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BB service

Old 05-04-18, 07:15 AM
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seedsbelize 
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BB service

Good morning All,
When servicing the bb yesterday, on my 84 Letour Luxe, I changed out the loose balls on the drive side for a set of caged bearings. Now that it's back together it will no longer shift onto the big ring (of three). Would those caged bearings alone change the shaft length enough to cause this?
TIA
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Old 05-04-18, 07:25 AM
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Caged bearings should not make a difference. But is your bb symetric or is one side longer than the other?
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Old 05-04-18, 07:35 AM
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Drive side is longer
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Old 05-04-18, 08:37 AM
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Going from loose balls to caged or vice versa shouldn't make any difference at all, so long as the balls are the same size.

Is there any chance your spindle was installed backward before you serviced the bottom bracket? If it was, and you corrected the problem, the chainrings would be moved outboard a few mm, potentially causing the problem you describe.

If I had the bike in front of me, I might start by measuring the chainline. If the crank spins smoothly and the chainline's good, leave the bottom bracket alone and focus on the derailleur.
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Old 05-04-18, 08:50 AM
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I've encountered this when the right side crankarm didn't get seated as far up the spindle taper during reassembly.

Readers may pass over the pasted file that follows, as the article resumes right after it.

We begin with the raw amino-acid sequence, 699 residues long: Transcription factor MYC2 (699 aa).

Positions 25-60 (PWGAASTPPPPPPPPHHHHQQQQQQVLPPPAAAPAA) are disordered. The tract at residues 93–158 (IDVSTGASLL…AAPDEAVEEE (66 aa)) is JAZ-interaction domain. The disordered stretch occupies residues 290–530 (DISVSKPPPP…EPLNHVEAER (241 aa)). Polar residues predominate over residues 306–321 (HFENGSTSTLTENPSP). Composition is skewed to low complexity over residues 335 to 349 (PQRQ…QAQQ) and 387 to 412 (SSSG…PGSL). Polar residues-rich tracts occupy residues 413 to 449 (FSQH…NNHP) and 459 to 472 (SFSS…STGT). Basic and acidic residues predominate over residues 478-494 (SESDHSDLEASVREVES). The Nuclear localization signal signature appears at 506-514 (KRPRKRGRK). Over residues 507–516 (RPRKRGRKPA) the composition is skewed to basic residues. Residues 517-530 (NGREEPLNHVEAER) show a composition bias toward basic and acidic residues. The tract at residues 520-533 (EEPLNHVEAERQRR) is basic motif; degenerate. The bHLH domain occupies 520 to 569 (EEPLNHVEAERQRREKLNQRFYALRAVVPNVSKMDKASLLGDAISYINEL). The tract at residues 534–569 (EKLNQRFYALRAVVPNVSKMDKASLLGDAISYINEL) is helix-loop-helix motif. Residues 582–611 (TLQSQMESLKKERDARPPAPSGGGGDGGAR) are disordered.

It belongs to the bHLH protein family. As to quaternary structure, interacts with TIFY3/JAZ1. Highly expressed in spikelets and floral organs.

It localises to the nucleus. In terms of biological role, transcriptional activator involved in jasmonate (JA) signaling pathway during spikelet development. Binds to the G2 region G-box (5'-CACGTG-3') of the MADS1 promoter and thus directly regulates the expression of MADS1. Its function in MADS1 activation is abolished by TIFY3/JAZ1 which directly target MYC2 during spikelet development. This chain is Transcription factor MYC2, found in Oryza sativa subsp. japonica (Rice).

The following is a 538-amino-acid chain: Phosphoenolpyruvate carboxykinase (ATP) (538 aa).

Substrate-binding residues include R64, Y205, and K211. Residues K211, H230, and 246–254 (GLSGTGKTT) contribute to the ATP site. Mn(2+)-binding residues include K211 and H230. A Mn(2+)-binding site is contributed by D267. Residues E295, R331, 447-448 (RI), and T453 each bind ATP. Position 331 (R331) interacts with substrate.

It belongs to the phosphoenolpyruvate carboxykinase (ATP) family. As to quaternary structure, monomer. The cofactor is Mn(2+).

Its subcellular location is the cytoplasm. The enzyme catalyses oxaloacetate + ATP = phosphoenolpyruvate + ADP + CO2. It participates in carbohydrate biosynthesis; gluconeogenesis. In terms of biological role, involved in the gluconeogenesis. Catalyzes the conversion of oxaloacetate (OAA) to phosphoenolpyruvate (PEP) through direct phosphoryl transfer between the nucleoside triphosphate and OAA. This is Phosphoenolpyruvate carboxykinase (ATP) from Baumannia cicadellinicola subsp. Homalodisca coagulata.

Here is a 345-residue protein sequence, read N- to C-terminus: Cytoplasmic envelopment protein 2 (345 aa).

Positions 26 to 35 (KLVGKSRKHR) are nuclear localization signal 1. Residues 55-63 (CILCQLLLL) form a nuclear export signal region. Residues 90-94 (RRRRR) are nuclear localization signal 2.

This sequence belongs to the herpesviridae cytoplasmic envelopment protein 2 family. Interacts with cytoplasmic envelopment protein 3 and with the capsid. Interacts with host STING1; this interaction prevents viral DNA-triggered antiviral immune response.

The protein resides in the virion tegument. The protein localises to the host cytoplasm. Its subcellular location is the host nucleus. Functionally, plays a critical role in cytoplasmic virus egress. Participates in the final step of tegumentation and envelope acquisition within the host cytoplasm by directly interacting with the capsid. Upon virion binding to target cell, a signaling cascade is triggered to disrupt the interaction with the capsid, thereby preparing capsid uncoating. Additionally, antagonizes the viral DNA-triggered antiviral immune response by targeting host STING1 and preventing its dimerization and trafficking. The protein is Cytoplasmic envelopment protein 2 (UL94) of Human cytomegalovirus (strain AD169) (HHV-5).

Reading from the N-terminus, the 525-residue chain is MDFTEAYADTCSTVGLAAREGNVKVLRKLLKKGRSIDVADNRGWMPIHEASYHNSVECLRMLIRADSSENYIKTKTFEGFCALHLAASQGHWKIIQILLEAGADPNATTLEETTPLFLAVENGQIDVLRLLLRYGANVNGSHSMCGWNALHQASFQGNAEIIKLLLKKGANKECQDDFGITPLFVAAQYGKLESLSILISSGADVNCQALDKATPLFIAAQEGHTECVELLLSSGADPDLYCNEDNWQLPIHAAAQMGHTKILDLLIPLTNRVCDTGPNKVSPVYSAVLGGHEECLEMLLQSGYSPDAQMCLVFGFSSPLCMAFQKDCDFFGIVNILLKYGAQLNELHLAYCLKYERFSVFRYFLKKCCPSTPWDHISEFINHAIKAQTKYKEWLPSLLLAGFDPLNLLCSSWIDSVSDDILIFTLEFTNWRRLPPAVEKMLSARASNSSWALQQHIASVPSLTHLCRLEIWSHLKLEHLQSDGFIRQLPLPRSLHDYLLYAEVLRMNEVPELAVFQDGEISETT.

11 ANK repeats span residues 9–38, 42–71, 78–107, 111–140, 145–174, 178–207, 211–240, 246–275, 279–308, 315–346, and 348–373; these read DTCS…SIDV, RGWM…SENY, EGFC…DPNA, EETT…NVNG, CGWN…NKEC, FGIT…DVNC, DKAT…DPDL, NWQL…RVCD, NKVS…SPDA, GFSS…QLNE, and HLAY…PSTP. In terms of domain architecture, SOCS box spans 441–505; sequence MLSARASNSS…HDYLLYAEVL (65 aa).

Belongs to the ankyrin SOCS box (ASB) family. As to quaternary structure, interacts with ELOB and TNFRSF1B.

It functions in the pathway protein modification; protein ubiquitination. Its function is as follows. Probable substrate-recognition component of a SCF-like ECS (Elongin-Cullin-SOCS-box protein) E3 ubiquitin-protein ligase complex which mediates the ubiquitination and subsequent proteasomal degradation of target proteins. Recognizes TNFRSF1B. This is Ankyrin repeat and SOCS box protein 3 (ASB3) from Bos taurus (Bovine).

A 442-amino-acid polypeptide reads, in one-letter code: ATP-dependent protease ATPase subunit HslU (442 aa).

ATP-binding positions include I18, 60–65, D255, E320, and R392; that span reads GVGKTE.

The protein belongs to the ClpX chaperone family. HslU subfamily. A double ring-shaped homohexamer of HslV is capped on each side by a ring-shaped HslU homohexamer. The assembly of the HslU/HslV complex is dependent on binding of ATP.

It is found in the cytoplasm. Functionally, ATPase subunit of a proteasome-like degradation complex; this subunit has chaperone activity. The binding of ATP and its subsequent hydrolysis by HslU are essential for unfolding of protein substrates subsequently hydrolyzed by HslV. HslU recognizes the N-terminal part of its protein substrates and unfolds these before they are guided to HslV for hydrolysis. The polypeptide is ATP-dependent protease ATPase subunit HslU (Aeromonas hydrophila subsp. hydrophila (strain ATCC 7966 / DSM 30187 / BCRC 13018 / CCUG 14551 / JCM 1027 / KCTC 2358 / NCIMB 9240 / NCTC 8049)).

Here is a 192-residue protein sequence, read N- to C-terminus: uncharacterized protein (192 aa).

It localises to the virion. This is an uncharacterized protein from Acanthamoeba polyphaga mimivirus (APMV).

I would first stand on the pedals and jump a couple of times, then turn the cranks 180 degrees and repeat that. The spindle nuts (notorious for providing lower press-fit force for any given torque level versus bolts) are likely the culprit, so a retorquing after stressing the spindle press-fit as above should move the crankarms inward sufficiently to re-validate your original front derailer adjustments. Shifting should thus be restored, though it is normal to have to re-visit the front derailer settings after the reinstallation of any square-taper drive-side crankarm.
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Old 05-04-18, 10:42 AM
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Thanks all. It does appear that the crank is not seating all the way. It is currently still in the stand, and the derailleur is not the problem. I may just go ahead and pull it apart again just to see.
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Old 05-04-18, 10:46 AM
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You did turn the caged bearings the correct way, right? It almost looks backwards if you don't take a closer look.
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Old 05-04-18, 11:34 AM
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Originally Posted by Ex Pres View Post
You did turn the caged bearings the correct way, right? It almost looks backwards if you don't take a closer look.
If the cages were in backwards, the spindle wouldn't turn smoothly and the crank would sit more inboard. It sounds from his description of slow upshifting that the crank is still a little to the outboard side of where it was originally.
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Old 05-04-18, 11:47 AM
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QUOTE=Ex Pres;20322256]You did turn the caged bearings the correct way, right? It almost looks backwards if you don't take a closer look.[/QUOTE]

If the cages were in backwards, the spindle wouldn't turn smoothly and the crank would sit more inboard. It sounds from his description of slow upshifting that the crank is still a little to the outboard side of where it was originally.

Likewise with a backwards spindle, the right crank would now be too far inboard, but it seems to be too far outboard in this case.